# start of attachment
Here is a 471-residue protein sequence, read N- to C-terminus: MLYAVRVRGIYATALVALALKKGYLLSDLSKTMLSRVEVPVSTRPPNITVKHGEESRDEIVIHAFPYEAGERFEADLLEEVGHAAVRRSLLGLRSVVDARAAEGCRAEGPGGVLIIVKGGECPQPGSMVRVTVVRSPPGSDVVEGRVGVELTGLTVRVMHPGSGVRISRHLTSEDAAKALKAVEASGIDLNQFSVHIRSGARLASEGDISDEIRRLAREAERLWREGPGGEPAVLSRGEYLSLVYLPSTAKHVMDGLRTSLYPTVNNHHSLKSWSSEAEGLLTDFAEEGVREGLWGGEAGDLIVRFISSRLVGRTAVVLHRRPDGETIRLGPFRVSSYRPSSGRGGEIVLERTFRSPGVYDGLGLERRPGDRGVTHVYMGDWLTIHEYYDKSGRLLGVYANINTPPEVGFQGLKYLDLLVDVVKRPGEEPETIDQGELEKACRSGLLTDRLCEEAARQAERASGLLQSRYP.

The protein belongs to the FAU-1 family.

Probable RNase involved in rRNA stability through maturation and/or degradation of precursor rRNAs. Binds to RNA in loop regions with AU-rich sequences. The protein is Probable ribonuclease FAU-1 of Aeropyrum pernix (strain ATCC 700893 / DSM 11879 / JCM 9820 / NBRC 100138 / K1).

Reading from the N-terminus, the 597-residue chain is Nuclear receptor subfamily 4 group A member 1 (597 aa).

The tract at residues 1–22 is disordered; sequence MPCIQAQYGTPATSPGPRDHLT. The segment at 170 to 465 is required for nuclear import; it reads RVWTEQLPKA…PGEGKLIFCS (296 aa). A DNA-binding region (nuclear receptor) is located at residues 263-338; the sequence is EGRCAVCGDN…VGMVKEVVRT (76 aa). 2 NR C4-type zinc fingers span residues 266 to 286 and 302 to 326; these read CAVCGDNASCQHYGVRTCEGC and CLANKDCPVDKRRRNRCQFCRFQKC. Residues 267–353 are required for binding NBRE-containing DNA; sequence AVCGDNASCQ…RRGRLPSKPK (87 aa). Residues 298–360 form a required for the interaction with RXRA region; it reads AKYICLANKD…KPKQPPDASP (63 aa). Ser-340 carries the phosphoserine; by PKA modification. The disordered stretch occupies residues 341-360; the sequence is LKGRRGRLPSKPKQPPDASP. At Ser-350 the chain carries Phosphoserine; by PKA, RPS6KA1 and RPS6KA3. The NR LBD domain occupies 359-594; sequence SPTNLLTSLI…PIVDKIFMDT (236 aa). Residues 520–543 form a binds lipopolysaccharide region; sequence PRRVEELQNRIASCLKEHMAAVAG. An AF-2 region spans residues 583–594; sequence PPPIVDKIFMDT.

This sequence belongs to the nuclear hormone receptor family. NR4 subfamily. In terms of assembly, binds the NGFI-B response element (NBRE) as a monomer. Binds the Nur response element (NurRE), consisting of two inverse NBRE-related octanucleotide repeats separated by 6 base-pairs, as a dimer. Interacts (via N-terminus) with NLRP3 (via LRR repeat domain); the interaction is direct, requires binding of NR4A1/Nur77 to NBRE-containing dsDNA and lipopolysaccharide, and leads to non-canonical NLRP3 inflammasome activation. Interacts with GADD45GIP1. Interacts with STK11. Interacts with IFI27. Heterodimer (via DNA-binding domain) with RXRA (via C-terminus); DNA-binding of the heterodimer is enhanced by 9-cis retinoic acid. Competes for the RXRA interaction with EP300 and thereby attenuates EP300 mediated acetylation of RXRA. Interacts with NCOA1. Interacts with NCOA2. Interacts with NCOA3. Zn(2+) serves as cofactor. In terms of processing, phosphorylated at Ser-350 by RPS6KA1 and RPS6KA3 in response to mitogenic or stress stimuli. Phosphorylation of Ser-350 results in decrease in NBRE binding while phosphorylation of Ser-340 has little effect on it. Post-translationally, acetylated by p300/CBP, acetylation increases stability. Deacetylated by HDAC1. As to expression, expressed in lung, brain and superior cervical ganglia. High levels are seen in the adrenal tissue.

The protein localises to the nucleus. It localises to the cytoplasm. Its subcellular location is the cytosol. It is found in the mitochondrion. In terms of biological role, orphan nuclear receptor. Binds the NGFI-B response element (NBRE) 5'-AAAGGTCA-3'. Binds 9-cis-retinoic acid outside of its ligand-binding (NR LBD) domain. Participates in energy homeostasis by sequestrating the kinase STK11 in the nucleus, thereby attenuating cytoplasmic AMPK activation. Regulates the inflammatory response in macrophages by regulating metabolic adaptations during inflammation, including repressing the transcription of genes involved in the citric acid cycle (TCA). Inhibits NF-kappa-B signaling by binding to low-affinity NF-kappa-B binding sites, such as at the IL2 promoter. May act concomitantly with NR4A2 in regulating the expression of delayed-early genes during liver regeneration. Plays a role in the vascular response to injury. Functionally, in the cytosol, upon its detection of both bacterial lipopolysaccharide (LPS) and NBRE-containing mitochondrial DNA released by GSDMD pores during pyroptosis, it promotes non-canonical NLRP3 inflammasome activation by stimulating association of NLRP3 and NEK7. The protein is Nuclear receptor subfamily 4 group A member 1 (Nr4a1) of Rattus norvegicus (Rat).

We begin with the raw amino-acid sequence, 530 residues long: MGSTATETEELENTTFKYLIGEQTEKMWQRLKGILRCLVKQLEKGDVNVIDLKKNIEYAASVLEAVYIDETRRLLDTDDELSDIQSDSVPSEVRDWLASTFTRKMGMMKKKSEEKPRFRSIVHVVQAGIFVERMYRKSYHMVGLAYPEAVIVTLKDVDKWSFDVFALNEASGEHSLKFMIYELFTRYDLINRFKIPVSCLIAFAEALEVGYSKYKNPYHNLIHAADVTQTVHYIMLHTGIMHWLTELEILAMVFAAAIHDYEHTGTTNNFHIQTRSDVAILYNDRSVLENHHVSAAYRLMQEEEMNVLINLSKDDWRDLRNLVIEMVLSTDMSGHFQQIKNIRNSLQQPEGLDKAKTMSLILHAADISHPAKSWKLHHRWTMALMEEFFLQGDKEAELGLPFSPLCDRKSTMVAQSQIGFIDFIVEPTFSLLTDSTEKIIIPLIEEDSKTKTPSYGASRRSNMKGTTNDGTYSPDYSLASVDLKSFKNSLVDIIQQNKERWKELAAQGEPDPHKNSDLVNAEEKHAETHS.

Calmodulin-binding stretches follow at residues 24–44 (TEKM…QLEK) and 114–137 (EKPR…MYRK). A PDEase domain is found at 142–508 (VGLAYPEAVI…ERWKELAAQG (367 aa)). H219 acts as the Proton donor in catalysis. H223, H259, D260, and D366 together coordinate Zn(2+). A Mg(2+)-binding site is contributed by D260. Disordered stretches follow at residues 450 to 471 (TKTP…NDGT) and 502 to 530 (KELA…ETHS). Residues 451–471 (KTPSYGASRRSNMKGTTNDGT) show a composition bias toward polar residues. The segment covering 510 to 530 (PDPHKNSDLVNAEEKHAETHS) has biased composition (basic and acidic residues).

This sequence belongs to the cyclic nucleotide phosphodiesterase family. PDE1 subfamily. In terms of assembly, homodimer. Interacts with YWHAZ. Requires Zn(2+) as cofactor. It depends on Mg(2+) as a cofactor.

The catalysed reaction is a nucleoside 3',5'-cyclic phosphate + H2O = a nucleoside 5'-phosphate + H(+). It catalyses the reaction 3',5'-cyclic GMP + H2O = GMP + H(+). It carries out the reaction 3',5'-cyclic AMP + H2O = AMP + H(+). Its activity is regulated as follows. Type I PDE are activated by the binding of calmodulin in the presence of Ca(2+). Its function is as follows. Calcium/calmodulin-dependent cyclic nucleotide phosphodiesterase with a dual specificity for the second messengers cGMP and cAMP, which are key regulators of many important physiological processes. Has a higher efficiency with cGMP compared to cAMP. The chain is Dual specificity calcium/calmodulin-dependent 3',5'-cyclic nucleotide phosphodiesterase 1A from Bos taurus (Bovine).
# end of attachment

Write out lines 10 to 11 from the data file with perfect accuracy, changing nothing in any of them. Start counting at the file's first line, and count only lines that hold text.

This sequence belongs to the cyclic nucleotide phosphodiesterase family. PDE1 subfamily. In terms of assembly, homodimer. Interacts with YWHAZ. Requires Zn(2+) as cofactor. It depends on Mg(2+) as a cofactor.

The catalysed reaction is a nucleoside 3',5'-cyclic phosphate + H2O = a nucleoside 5'-phosphate + H(+). It catalyses the reaction 3',5'-cyclic GMP + H2O = GMP + H(+). It carries out the reaction 3',5'-cyclic AMP + H2O = AMP + H(+). Its activity is regulated as follows. Type I PDE are activated by the binding of calmodulin in the presence of Ca(2+). Its function is as follows. Calcium/calmodulin-dependent cyclic nucleotide phosphodiesterase with a dual specificity for the second messengers cGMP and cAMP, which are key regulators of many important physiological processes. Has a higher efficiency with cGMP compared to cAMP. The chain is Dual specificity calcium/calmodulin-dependent 3',5'-cyclic nucleotide phosphodiesterase 1A from Bos taurus (Bovine).